Top energy, tech, and climate researchers at ETH Zurich have engaged in an informed debate over the European regulation that sets an upper carbon footprint limit for European markets.
The limits, to be established this year, come into force in 2027 and will apply to electric vehicle batteries and stationary batteries with more than 2 kilowatt-hours (kWh) of storage capacity. In a Science paper examining this topic, researchers anticipate that any throughput-based design option for quantifying the carbon footprints of batteries may fall short of its expectations and do more harm than good.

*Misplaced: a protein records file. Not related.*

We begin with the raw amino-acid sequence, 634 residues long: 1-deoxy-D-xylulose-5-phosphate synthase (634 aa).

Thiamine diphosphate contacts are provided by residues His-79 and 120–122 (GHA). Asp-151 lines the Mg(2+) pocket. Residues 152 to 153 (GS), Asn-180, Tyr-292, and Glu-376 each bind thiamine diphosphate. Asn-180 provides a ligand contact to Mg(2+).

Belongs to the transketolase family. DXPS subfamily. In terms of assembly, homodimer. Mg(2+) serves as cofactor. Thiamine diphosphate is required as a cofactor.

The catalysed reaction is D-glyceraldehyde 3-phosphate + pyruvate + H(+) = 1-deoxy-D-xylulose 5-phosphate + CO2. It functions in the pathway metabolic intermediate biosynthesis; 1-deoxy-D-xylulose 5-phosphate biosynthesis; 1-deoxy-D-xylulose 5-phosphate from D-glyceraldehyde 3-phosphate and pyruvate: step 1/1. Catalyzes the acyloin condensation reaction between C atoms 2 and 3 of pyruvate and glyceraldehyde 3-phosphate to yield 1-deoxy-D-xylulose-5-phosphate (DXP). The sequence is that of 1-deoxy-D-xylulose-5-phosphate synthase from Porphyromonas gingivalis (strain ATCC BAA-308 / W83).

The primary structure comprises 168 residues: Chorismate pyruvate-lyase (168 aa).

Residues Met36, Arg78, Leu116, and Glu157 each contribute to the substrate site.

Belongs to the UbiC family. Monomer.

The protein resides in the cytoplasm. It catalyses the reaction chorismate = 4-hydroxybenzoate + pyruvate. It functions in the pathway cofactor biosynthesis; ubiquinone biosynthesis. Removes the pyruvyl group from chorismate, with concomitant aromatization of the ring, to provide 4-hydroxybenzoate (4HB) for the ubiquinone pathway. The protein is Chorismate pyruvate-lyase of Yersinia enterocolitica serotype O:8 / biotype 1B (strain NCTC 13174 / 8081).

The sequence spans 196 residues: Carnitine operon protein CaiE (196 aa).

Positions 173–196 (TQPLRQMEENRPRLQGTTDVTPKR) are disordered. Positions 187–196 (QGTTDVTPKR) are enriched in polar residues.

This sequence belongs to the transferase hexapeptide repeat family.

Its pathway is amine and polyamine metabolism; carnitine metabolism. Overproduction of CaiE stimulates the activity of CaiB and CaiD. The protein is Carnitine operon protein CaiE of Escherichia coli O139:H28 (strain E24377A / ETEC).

The regulation could play a pioneering role in climate change policy. Experience with it may also prove invaluable for non-European regulators and for the regulatory design of products that share characteristics with batteries. The European take on addressing the carbon footprint of complex, multipurpose technologies will therefore be closely observed internationally.
Scientists develop technology for sustainable next-generation batteries
Leopold Peiseler et al, Toward a European carbon footprint rule for batteries, Science (2022). DOI: 10.1126/science.abp9505
Toward a European carbon footprint rule for batteries (2022, September 22)
retrieved 22 September 2022
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